Public advocate urges de Blasio to ban ‘poor doors’

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Letitia James. (AP Photo/Frank Franklin II)
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Public Advocate Letitia James said on Friday that approving separate entrances for the low-income residents of luxury buildings cuts against the defining promise of Mayor Bill de Blasio’s administration.

“You know, this administration was elected into office based on equality, one rule of law, one New York City," James said at a press conference outside City Hall. "It really strikes at the core of that principle, and this principle should not just be talking points, but should be a principle in practice and in fact. And that is not the case today. In fact, this administration vowed to look at the zoning laws, but the mayor’s housing plans says that it will continue to allow this kind of segregation, which we as a society abhor.”

Last week, the city gave final approval to a 33-story luxury building on the West Side which includes a so-called “poor door” for low-income residents. 

City Hall spokesman Wiley Norvell said the building, at 40 Riverside Boulevard, was already coming online when the new administration took over in January.

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“This specific project was given a green light by the previous administration and had multiple stories already built by the time we walked in the door,” Norvell said in a statement. “The previous administration changed the law to enable this kind of development. We fundamentally disagree with that approach, and we are in the process of changing it to reflect our values and priorities. We want to make sure future affordable housing projects treat all families equitably.”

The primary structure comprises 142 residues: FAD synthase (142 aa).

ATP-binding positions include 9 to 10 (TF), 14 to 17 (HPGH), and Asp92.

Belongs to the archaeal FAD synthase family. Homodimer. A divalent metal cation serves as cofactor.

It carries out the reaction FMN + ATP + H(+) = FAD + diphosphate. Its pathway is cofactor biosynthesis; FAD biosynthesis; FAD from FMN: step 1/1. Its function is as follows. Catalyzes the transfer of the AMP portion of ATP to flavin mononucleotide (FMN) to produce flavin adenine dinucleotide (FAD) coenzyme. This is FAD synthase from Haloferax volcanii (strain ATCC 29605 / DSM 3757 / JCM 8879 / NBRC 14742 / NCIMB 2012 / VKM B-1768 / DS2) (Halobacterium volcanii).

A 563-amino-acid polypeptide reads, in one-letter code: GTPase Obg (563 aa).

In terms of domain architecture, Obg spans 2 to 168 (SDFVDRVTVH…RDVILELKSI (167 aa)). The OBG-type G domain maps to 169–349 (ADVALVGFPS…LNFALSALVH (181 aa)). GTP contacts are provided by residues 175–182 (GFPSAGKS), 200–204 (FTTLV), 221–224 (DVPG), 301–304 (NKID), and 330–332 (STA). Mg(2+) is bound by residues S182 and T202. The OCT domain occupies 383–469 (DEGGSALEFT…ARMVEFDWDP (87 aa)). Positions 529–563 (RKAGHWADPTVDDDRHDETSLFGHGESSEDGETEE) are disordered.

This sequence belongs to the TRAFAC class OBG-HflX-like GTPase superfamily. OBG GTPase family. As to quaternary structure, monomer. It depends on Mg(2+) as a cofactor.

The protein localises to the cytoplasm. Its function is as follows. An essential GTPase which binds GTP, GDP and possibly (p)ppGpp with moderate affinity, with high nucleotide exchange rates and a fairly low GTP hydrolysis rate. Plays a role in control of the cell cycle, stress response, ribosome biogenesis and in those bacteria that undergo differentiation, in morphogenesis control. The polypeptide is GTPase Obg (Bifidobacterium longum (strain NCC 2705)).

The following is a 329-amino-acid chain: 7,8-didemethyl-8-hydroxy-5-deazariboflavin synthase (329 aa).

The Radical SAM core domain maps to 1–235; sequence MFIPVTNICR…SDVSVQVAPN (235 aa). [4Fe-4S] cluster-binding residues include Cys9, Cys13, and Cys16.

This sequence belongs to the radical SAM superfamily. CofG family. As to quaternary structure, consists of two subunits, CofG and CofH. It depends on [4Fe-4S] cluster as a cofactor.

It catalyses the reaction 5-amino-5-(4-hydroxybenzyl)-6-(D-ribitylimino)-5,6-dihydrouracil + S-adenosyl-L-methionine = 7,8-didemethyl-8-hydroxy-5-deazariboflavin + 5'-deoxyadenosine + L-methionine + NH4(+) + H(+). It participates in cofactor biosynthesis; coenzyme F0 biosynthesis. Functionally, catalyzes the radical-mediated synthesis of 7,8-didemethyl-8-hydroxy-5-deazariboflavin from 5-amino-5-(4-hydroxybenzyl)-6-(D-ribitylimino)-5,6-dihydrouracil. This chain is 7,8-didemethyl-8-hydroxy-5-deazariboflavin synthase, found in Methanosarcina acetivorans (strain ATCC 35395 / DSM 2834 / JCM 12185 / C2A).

At the press conference, Manhattan Borough President Gale Brewer said, “Nobody in this administration wants two doors.”

James said the American Planning Association urged the mayor to change the zoning laws “to require affordable units in all residential developments and I would urge the administration to do just that. Because income segregation has no place in a progressive city and income segregation just leads to more disparities.”

“If we are to strike at the core of inequality in our city, then the first policy that must go which is the policy that allows a poor door in New York City,” James said. “I urge the administration to remove poor doors and to remove this policy from our inclusionary zoning law, today.”